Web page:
FAQ & DETAILS:
1. "What is the history of light therapy?"
Light therapy, or phototherapy,
the science behind The Tireless Traveler "sunlight prescription,"
was first used to treat sleep disorders and seasonal affective disorder
(SAD). In 1984, Dr. A.J. Lewy and Dr. Serge Daan applied their carefully
researched techniques to the phenomenon of jet lag and discovered
that light therapy was just as effective in treating this problem.
Subsequent research by others confirmed the efficacy. Correctly
timed sunlight exposure, as a remedy for jet lag, was how light
therapy was first tested and confirmed in the field.
"What is melatonin?"
in 1959, melatonin is a sleep-inducing hormone secreted by the pineal
gland, a tiny endocrine gland situated at the center of the brain.
Your body's natural production of melatonin is increased by darkness
and suppressed by sunlight. Among other things, melatonin decreases
brain-wave activity, causes drowsiness and prepares the body clock
for sleep. Tests with prescribed melatonin have been promising,
but even in the best situations the body clock was not altered any
faster than using light therapy. Your Tireless Traveler sunlight
therapy formula will influence your body's melatonin production
schedule to synchronize with your new surroundings.
"Can I use my "sunlight prescription" if I have existing
you have chronic sleep problems light therapy for your trip may
not be an effective jet lag therapy because your body clock is out
of sync. Medications can also affect the success of this treatment.
Diabetics and anyone on medication timed to body rhythms should
not use this therapy.
4. "Do I have to stay
in direct sunlight?"
We are not suggesting that you lay on the beach for six hours. Walking
the streets of a market town, sitting in the sunny window of a café,
or reading underneath an umbrella will suffice. Even a cloudy day
provides enough sunlight. However, wearing sunglasses will likely
interfere with the success of the therapy.
5. "Will man-made
Man-made light is less intense than sunlight and typically does
not influence melatonin production. In most indoor situations you
will not get enough light to influence your body clock to change.
However, resting in a dimly lit room with the curtains drawn is
recommended for the indoor portion of your sunlight schedule.
"Won't I get over the feeling of jet lag on my own in a few days?"
not. Your body clock is your internal mechanism that regulates,
among other things, metabolism, blood pressure, body temperature
cycles, hormone secretions, and melatonin production. The smooth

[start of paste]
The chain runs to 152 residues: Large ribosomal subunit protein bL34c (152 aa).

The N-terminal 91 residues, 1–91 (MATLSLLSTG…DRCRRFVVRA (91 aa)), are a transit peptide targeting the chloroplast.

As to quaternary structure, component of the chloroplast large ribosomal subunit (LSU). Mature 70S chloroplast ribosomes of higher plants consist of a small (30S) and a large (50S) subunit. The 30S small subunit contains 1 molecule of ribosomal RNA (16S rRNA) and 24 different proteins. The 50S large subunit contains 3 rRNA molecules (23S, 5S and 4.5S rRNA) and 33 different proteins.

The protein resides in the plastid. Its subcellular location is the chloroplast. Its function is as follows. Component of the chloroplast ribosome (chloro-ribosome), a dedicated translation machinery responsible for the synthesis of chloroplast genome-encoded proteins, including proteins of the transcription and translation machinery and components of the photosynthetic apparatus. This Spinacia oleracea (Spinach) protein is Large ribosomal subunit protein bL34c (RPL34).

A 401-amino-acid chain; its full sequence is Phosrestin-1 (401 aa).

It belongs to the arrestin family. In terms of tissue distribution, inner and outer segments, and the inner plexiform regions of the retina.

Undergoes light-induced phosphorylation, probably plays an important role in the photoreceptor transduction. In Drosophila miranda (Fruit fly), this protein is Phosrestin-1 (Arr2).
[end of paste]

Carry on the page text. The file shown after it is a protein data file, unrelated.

timing of these physiological functions influences your sleep patterns,
concentration, moods, reflexes, and energy level--things you typically
don't notice until they're out of sync. Left on its own, your body
clock will adjust itself about an hour each day. If you cross seven
time zones, your body clock needs about seven days to completely
adjust. Researchers estimate that 70% of international travelers
are negatively affected by jet lag. No one knows exactly why some
travelers seem to be unaffected by the problem.
"I usually start to feel better after about the third or fourth
day into a trip to Europe. Why would I want a "sunlight prescription?"
Instead of starting to feel better after about the third or fourth
day, your body will be adjusted by the third day without the lingering
symptoms you're tolerating now.
for Tireless Travelers:
You, the modern jet traveler, are, in a manner of speaking, a time
traveler. Leaping time zones in a single day, you enjoy a freedom
unknown to your ancestors of just a few generations ago. However,
you pay a price for this freedom in the havoc visited upon your
body by the abrupt disorientation of having days and nights at the
about wildly in the days before leaving on a trip seems to be de
rigueur. Typically, this means sleeping schedules change, too,
and that is not a good thing. Getting up earlier and sleeping less
works against you.
should you do while on a long and tiresome journey in the air? While
on board you need to take care of yourself by resting whenever you
can, eating small snacks of protein and complex carbohydrates, drinking
plenty of refreshing water, and moving about or exercising at regular
intervals. You should avoid alcohol and caffeine, too. Then, with
a user-friendly body poised for success and only minimally abused
by travel fatigue, begin following your "sunlight prescription"
when you arrive at your destination.
are variables that affect the success of the formula--that's the
bad news--but many of them are under your control--that's the good
news. For our part we can merely provide you a safe, natural, effective
therapy for overcoming jet lag and hope that the sun will shine
benevolently when you call for it. The rest is up to you, wise and
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